Vello Wireless Remote (DSLR Accessory)


Ever wanted to photograph a known hotspot for wildlife but were having trouble getting shots without scaring everything off as you approached to get your shot? Or perhaps just wanted to do an easy self portrait with a DSLR? The new Vello Wireless Remote makes these exact kinds of tasks possible. Not only does it allow you to take a shake-free shot that blurs certain close-ups, macro shots, or long exposure shots, but it also allows you to get shots that normally would be impossible (i.e. getting certain “genuine” shots in street/people photography that would be tainted with “live” photography as they inevitably altered their facial expression with a photographer in front of them).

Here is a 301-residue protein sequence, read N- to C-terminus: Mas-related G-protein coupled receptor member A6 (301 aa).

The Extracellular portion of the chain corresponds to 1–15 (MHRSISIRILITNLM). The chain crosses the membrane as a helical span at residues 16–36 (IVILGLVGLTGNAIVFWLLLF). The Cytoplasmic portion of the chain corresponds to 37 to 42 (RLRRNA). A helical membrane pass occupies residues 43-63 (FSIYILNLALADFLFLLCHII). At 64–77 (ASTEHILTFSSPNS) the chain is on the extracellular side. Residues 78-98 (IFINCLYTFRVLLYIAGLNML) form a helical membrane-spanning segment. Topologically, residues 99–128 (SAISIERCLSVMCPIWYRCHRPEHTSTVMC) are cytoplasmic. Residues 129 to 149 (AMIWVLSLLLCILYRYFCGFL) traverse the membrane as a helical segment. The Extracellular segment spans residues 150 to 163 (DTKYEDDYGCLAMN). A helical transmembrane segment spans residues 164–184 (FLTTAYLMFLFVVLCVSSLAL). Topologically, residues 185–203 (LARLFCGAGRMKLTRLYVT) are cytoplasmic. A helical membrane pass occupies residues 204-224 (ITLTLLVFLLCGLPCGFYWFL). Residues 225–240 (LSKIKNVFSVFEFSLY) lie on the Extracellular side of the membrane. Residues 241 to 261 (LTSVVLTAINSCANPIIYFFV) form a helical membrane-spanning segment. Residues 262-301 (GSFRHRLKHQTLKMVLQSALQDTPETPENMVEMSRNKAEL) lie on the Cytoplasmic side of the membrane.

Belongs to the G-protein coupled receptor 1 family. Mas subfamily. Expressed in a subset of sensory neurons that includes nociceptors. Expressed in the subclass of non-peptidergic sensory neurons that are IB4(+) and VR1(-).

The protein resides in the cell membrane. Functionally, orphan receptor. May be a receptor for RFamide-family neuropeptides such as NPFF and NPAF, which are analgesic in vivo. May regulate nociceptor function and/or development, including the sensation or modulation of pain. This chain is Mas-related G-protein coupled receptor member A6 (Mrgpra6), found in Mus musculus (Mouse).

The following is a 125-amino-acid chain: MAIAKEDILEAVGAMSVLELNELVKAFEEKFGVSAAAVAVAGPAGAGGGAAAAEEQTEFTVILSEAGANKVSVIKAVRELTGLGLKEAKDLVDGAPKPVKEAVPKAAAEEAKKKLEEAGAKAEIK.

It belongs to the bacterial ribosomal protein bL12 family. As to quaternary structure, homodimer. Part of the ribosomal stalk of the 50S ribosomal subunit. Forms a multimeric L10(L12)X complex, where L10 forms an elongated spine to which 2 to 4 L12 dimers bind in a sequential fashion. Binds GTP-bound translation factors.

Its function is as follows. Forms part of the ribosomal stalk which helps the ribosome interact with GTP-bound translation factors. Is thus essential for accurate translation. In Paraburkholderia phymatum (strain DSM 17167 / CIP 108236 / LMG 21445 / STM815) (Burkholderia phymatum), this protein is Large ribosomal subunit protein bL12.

Headphone Amplifier


Need to add a kick to your headphones? We have the solution. With the new Fiio headphone amps, you can get that boost while you listen. Just plug the headphones into the amp and you’re set to go. They’re fresh on our shelves so come down and give them a try.

GoPro Camera Accessories


The GoPro camera alone is a powerful little device and can still record awesome video, but its true genius lies in its ability to serve as an action camera used in-field to film some of the coolest videos there are. From mountain biking to wingsuit basejumping, this baby can get it done. To accomodate various filming goals different students and faculty may have, we have a wide variety of features including:
– Head mount
– Bike mount
– Rail mount
– Chest mount
– Case
– Waterproof plate
– Regular plate
– Variable length mount plates & screws
– Remote
– Batteries

Come by and grab a GoPro today and make your own “heroic” video as they advertise, and grab the accessories you need to make it right.

Media Center Gaming: 2013-2014